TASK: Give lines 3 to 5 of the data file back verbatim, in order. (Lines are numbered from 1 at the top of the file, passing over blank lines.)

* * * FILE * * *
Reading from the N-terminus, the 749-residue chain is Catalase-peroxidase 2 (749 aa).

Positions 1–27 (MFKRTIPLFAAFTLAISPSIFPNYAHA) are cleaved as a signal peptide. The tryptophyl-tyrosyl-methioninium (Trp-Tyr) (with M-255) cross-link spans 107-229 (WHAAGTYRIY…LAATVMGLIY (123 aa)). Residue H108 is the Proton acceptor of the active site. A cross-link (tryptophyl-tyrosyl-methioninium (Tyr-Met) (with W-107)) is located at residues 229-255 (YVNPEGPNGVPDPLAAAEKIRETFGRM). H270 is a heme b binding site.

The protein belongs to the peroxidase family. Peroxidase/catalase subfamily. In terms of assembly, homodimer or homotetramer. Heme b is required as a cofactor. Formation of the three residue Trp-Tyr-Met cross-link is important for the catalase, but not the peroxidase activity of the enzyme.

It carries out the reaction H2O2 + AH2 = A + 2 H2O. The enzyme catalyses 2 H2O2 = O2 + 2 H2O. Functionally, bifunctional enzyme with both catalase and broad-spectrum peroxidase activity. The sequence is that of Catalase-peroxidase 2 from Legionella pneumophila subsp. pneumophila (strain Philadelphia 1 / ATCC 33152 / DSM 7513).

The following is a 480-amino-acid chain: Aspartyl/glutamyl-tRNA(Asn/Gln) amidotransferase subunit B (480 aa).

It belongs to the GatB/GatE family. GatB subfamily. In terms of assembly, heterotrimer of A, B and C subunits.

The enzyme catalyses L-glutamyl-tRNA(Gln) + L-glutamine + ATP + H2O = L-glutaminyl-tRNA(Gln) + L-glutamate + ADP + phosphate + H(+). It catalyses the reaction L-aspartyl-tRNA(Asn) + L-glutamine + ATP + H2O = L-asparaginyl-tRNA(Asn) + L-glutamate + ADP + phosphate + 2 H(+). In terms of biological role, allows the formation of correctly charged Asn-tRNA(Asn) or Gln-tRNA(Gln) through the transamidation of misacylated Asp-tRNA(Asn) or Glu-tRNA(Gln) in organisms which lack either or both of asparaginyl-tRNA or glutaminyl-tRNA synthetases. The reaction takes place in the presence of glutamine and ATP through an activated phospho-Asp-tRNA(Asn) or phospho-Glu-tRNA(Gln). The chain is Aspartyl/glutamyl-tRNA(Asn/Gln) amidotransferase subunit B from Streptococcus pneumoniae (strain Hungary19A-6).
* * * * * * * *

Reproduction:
The protein belongs to the peroxidase family. Peroxidase/catalase subfamily. In terms of assembly, homodimer or homotetramer. Heme b is required as a cofactor. Formation of the three residue Trp-Tyr-Met cross-link is important for the catalase, but not the peroxidase activity of the enzyme.

It carries out the reaction H2O2 + AH2 = A + 2 H2O. The enzyme catalyses 2 H2O2 = O2 + 2 H2O. Functionally, bifunctional enzyme with both catalase and broad-spectrum peroxidase activity. The sequence is that of Catalase-peroxidase 2 from Legionella pneumophila subsp. pneumophila (strain Philadelphia 1 / ATCC 33152 / DSM 7513).

The following is a 480-amino-acid chain: Aspartyl/glutamyl-tRNA(Asn/Gln) amidotransferase subunit B (480 aa).